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Kat and Kevin Yares
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Dust Gets in Your Eyes
The day began cloudy and windy, but that wasn't enough to keep us from cutting. After all, the loading ramp to the sawmill had been full for three weeks, so now the wait was over - it was time to saw our first hardwood.
We began the day by doing maintenance on Oscar. Greasing the bearings, making sure the saw blade was level and manually setting the guides for optimum use. Then, using BoardCalc, I guesstimated the number of board feet we had to cut from the logs on the ramp. We put a new blade on and we were set to go.
Our first two logs were 'blue' pine. The new blade slid through those like a knife in soft butter. As I watched the boards come off, I couldn't help but think that, because of the staining, those planks deserved something better than being covered up in a building project. Each board, pretty in its own right, had a character all its own.
The next log was the butt end of a large Post Oak. 17 inches on the small end and at least 24 inches on the butt. When I had entered this log into BoardCalc, I had inadvertently entered 12" instead of 17". So as Kevin wrestled what we thought was a 650 pound log into place on the rails, I was trying to determine how far down I would have to take the blade to reach the heart wood.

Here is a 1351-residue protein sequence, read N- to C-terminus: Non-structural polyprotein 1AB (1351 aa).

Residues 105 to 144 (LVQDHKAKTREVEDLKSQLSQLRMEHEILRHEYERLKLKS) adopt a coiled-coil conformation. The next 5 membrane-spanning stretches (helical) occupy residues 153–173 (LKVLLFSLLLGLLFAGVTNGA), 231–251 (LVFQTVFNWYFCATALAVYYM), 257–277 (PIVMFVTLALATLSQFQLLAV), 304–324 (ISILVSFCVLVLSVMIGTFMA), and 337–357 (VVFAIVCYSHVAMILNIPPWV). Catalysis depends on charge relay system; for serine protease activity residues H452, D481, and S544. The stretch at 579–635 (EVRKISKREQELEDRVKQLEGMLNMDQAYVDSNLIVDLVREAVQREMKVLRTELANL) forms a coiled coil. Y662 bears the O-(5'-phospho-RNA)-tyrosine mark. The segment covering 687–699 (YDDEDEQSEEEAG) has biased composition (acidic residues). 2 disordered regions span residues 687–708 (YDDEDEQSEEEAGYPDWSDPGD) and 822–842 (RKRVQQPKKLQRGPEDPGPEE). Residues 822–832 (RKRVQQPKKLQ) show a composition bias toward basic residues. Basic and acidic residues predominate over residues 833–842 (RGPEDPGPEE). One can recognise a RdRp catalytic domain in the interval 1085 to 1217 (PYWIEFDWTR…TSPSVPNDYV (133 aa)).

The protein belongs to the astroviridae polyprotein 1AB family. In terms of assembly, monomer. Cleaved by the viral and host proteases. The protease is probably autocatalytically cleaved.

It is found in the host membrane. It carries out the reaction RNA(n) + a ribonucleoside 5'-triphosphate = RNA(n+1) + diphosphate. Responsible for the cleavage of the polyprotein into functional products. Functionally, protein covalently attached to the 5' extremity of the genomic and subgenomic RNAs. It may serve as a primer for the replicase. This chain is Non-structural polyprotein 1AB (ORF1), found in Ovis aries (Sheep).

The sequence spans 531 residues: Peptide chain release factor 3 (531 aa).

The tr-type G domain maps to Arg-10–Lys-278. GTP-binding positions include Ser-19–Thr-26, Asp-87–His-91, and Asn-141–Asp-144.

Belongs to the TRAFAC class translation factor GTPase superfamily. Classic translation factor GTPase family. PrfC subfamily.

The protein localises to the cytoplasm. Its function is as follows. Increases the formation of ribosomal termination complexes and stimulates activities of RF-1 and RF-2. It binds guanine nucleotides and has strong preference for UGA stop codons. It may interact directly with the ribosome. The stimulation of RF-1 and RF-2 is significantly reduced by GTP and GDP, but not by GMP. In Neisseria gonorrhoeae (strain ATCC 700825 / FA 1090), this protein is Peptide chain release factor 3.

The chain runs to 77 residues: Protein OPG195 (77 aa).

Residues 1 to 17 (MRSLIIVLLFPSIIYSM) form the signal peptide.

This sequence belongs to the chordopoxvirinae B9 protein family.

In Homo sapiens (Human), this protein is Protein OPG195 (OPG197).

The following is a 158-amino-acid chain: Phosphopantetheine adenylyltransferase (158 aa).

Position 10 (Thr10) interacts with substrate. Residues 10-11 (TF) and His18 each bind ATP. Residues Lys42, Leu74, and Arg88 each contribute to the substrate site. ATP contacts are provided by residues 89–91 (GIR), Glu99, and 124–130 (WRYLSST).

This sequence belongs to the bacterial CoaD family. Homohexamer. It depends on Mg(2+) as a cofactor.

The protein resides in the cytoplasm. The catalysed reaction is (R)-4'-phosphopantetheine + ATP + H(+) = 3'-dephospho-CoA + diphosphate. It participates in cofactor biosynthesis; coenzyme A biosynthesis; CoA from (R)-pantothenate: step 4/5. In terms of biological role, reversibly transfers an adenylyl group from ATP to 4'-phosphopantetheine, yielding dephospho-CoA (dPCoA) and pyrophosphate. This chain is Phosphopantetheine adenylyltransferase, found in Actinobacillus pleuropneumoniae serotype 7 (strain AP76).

Once the log was loaded into place, I began my cut. Immediately, I knew this was a whole new ballgame. Gone was the butter principle of pine, this Post Oak was more like cutting raw onions. It took a bit of effort to push the blade through. I definitely had to slow down with this wood. Finally, Kevin was pulling off the largest slab of lumber I had cut. We both looked at the slab and knew we would be re-sawing it later, after we got the rest of the job done.
After we got the log canted, then it was just a matter of cutting the cant into even sized boards. We repeated the procedure with the next log. The job for the neighbor was now complete and it was time to move on to our Red Oak.
The one thing that struck me most about cutting Post Oak was how fine the sawdust was. With the wind blowing as hard as it was, I ended up having to change to a different type of safety glasses, just to keep the sawdust out of my eyes. It was blowing everywhere; on me, on Kevin, on the deck.
Kevin and I changed places; it was his turn to cut and my turn to buck the boards to the back of the truck. He still had to load the logs onto the deck, but switching off lets both of us use a different set of muscles for a while.
I was amazed as I pulled the Red Oak boards off the mill. Beyond beautiful is not quite expressive enough to describe how pretty these boards were. Already, I was envisioning a new coffee table in my living room made from this wood. Planning and sanding could only make it lovelier.
At the end of the day, we had done another 500 board feet. But we had learned a lot, not only how to better maintain the sawmill, also a bit about how different species of wood turned into boards.
Oh, and that tiny miscalculation I made for that one log - well - it was a little more than minor. That first Post Oak weighed well over a thousand pounds. Kevin and I both wonder, had we known that first, would we have even tried to load it onto the deck? Yeah, we would have. We both like a challenge.
Our share of the wood, once all was said and done.
Re-sawing the Post Oak Slab
For Rural and City Living